While the economic news is grim, a portion of the industry is optimistic. Since landscape contractors and the nation must adapt in the current situation, Lawn & Landscape conducted a survey and spoke to businesses across the country to gauge their feelings on some of these issues and find out where they see opportunity.
Stimulating a nation
Now that the stimulus bill (formally known as The American Recovery and Reinvestment Act of 2009) passed, is that the big fix that small businesses were looking for?
Most members of the national business news media and small business organizations think not.
A recent Wall Street Journal blog appearing soon after the passage of the $787 billion stimulus plan summed it up:
“Small business groups had rallied for an economic-stimulus plan packed with generous new tax breaks and other relief measures making it easier for businesses to grow and hire employees in this tough economy. They aren’t too pleased with the outcome.”
National Federation of Independent Business President Dan Danner says: “Certainly, some provisions are a step in the right direction. The stimulus includes an extension of increased small business expensing for 2009, relief from the Alternative Minimum Tax (AMT) and support for the Small Business Administration’s lending programs. These provisions are a good start, but in the current economic climate, it’s simply not enough.”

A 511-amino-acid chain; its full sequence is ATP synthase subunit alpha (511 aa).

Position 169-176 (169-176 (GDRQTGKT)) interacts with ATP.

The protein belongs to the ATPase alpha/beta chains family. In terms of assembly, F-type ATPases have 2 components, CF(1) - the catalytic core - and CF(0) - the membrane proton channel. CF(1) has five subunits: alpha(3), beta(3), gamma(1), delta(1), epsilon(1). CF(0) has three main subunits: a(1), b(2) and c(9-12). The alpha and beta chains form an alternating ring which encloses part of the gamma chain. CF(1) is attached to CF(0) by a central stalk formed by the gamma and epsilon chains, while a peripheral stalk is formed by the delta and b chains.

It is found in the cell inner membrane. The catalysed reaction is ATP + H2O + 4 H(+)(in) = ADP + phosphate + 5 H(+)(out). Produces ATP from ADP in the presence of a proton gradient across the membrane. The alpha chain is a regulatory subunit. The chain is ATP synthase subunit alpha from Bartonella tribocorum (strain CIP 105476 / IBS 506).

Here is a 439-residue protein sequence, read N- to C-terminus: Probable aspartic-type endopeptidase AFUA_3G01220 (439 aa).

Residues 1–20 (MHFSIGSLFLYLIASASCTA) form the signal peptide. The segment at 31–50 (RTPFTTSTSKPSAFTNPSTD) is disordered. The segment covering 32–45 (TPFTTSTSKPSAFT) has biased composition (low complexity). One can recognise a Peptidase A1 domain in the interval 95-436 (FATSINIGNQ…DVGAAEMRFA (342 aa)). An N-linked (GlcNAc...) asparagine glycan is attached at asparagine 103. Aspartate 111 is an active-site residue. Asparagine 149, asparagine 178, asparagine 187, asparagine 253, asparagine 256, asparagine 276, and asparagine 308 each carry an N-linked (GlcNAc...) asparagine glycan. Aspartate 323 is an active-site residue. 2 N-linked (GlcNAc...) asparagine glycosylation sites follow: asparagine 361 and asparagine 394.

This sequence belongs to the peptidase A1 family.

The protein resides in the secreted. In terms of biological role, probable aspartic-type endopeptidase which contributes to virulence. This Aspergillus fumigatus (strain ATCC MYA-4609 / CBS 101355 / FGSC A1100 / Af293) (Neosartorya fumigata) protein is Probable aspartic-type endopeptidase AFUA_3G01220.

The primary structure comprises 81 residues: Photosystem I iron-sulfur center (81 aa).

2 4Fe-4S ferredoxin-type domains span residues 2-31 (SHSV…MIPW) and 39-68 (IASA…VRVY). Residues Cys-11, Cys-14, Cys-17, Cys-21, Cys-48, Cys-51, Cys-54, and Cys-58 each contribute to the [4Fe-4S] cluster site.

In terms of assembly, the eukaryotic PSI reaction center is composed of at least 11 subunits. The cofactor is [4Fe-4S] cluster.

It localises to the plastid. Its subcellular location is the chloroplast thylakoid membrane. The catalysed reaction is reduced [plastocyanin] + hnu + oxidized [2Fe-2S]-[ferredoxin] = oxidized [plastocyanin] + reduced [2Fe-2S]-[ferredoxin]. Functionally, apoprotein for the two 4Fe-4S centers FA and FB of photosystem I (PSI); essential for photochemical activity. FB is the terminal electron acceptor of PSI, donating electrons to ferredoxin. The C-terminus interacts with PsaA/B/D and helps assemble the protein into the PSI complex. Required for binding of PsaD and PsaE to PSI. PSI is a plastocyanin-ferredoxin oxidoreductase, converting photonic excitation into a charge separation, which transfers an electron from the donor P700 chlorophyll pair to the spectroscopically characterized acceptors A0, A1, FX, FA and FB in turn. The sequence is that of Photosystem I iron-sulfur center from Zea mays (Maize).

And do members of the green industry think the stimulus bill will help their businesses? Sixty-three percent say, “No,” and another 30 percent are not sure.
Bob Grover, co-founder and president of Pacific Landscape Management in Portland, Ore., cautions about too much stimulus and government involvement. “Much of the ‘stimulus package’ is just wild government spending greatly expanding our debt,” he says. “We got into this crisis because too many Americans overextended themselves with credit. To think the government will do better by doing the same thing is a bit ironic.”
Challenged enough with the ever-changing government rules, laws and regulations on his business, Markell says: “I am very concerned about how the Stimulus Bill is creating a lot more government involvement and red tape, and how one party (the Democrats) is wielding its power without enough input from the other side (the Republicans).”